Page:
MHS introduces newest sport: Girls, boys bowling


Ashley Cline, Staff Reporter

The Athletic Department introduced a new sport to its athletic lineup this winter: Boys and Girls bowling– an IHSA state-series sport since 1973.

MHS decided to include the sport this year based on interest expressed in past student body surveys.

“We believe that students that are involved in something, if they do it, whatever that may be, whether it’s in fine arts, in the play, in the musical, or part of an athletic program, or any club or activity, they’re going to do better in school if they’re involved,” Athletic Director Troy Parola said. “The data shows that, so we wanted to add programming that we thought our students would be interested in doing, and bowling was, fortunately, one of those sports.”

MHS has had individual athletes bowl in the state series the past three years before the creation of a team, and every school in the North Suburban Conference, except for Lake Forest High School, has a bowling team. Like MHS, Waukegan High School added the sport recently as well.

“[Bowling] is one of the cheaper sports to start a team,” Girls Bowling Coach Vanessa Prorok said. “Plus, it doesn’t have a lot of people, so you really only need five athletes to be committed to the team to start a varsity bowling team.”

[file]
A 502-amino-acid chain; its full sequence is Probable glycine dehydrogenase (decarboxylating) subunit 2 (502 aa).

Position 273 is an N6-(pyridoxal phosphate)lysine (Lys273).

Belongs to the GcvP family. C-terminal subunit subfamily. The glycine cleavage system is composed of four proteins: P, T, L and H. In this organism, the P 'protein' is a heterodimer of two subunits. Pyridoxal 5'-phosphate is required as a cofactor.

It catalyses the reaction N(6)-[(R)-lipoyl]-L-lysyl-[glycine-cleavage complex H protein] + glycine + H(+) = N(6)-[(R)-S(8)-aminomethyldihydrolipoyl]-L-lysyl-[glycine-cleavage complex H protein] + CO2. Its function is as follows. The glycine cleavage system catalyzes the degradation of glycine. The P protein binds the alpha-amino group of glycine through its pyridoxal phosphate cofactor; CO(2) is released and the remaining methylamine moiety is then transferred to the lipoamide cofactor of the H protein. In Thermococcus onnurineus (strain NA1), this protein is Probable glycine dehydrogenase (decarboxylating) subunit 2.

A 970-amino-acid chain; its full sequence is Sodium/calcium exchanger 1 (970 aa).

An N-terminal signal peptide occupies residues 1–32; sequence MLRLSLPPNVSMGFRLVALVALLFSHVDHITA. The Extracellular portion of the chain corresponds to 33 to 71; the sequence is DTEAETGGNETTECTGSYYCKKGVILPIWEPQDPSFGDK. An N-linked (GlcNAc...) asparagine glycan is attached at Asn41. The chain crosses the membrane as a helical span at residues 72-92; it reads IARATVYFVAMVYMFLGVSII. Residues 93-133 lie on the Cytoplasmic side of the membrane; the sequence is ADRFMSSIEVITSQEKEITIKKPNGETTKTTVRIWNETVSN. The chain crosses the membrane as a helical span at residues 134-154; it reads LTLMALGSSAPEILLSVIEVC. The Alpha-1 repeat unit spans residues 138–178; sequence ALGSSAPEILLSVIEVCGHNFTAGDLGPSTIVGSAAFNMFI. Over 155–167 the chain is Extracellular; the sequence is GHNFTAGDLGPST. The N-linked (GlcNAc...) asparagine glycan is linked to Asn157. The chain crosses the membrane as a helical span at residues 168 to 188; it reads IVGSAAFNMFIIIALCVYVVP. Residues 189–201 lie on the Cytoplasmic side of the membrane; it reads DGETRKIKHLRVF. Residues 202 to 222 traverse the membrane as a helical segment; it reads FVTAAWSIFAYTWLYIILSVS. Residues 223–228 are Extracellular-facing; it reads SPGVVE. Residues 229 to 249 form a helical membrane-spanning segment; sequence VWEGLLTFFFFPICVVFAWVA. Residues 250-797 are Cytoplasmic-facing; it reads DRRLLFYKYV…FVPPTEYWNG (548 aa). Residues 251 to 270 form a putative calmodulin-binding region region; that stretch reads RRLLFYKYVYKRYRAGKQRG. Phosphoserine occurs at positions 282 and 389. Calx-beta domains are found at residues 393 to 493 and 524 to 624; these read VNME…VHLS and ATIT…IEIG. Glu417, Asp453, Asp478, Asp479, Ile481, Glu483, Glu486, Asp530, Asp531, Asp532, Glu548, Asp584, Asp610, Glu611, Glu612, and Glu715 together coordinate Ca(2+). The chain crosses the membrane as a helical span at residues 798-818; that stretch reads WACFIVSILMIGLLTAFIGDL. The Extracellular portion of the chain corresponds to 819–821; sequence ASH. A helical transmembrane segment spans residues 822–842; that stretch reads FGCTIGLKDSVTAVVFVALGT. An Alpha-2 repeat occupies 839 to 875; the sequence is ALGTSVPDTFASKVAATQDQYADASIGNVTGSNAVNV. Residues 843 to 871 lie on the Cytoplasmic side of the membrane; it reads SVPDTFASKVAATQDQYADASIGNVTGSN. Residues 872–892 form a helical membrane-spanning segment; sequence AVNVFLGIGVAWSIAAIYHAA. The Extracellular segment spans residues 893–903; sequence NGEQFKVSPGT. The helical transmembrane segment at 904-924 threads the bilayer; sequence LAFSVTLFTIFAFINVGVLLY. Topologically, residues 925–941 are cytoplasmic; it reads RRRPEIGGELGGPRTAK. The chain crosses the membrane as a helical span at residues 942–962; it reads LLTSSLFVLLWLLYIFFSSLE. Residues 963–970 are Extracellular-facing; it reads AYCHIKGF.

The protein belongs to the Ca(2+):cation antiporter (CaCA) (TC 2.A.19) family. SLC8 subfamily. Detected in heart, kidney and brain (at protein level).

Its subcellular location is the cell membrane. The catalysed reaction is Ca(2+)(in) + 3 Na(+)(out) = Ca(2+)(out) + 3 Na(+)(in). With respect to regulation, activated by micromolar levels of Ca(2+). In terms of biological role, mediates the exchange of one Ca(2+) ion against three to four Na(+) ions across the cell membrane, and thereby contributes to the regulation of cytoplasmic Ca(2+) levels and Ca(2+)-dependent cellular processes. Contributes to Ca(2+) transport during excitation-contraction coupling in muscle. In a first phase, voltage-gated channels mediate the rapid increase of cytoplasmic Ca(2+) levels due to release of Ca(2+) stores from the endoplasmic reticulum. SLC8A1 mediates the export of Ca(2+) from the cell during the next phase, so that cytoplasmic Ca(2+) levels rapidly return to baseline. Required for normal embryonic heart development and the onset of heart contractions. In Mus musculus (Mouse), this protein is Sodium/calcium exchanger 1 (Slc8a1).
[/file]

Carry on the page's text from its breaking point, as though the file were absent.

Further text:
Parola said the main obstacle revolving around the creation of the teams was facility access, as bowling is one of two sports, the second being golf, where MHS doesn’t own the facility. The bowling teams mostly practice at Lakeside Lanes in Mundelein.

Because the facility is off campus, another issue became figuring out how to bus the students to the various after school events.

Despite the challenges that came with integrating the new program, bowling began in November as a new winter athletics option.

“I want [the team] to have fun and grow but really to learn about the sport, understand it, and get better at it,” Boys Bowling Coach Chris Sweno said.

Varsity Bowler Jackie Spencer, sophomore, said that it is a good way to meet new people and get away from stress.

The teams consist of players who have never played in a competitive atmosphere before and a handful of players who have competed in the state series or have previously played on other high school teams (Many bowlers compete in a range of other sports alongside bowling– some bowlers being two or even three sport athletes.).

In order for players to hone their skills, practices at Lakeside start with a 10-minute warm-up and then are followed by two to three games to practice “picking up spares and hitting their mark,” Coach Sweno said.

Many bowlers praise the teams’ fluidity, allowing players to move between JV and varsity as needed. This opportunity helps the bowlers improve by exposing them to players of similar or higher levels than themselves.

“I like how the team is fluid,” Varsity Bowler Gianna Spada, sophomore, said. “If you have a really good week, you have the opportunity to bowl varsity. If you have a not-so-good week, you can bowl JV.”

Varsity Bowler Melissa Calleros, junior, said that the encouragement and support she receives from her teammates is another great aspect about the program.

Parola said, “[Bowling is] a lifelong activity that you can be involved in, and you can have a lot of fun doing it, so I would encourage people to truly go out there and try it; you’ll have a lot of fun.”